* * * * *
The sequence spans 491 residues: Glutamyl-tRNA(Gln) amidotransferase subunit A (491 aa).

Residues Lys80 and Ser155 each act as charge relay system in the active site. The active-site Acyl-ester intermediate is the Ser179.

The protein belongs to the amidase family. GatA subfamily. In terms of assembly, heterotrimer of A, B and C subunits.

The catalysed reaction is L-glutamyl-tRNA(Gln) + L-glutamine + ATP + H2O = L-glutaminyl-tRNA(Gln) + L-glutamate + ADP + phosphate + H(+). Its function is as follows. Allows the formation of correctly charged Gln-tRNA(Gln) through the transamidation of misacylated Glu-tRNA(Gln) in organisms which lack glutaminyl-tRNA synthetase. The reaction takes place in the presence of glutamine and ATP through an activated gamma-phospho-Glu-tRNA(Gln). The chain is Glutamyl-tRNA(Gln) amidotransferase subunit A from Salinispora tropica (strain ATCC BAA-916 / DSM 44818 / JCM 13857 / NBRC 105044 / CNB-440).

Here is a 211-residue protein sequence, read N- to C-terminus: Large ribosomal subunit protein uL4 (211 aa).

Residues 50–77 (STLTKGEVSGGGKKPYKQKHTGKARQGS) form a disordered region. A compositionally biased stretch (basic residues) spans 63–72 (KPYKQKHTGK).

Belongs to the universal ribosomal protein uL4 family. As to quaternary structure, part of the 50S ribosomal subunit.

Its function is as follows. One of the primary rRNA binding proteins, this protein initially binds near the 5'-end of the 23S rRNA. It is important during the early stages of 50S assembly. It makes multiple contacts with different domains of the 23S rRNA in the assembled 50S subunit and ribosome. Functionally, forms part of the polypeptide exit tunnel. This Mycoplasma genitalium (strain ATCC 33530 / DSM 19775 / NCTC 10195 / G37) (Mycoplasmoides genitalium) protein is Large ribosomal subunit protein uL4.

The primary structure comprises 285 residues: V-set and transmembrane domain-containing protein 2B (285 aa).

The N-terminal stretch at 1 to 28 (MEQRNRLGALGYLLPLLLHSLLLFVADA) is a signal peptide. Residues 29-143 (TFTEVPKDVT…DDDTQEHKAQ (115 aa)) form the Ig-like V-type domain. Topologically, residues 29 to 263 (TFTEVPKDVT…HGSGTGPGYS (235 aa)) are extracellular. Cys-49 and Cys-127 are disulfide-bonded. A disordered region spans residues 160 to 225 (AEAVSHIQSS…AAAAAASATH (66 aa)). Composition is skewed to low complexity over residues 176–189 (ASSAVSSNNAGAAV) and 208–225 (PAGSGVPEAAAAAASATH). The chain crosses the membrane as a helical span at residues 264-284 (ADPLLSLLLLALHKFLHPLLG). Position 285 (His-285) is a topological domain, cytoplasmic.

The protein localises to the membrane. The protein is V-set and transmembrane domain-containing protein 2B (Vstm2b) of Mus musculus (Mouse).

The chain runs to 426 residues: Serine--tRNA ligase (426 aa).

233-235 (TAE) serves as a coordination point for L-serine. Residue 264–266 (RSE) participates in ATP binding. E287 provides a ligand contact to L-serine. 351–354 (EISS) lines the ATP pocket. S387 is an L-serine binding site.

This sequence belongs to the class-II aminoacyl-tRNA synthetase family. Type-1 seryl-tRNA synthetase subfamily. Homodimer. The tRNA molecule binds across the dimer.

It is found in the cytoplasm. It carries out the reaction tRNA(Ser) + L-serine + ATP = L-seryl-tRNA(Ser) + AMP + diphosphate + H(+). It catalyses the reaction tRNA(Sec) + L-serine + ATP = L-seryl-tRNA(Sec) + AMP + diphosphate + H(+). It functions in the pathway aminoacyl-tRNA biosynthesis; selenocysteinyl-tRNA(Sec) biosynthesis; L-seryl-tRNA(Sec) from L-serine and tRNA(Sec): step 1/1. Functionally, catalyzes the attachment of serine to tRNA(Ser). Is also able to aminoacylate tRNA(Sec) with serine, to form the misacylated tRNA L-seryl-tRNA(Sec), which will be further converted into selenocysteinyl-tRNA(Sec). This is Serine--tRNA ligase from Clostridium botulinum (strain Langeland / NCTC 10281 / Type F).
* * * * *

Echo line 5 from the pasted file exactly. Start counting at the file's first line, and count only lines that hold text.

Here is a 211-residue protein sequence, read N- to C-terminus: Large ribosomal subunit protein uL4 (211 aa).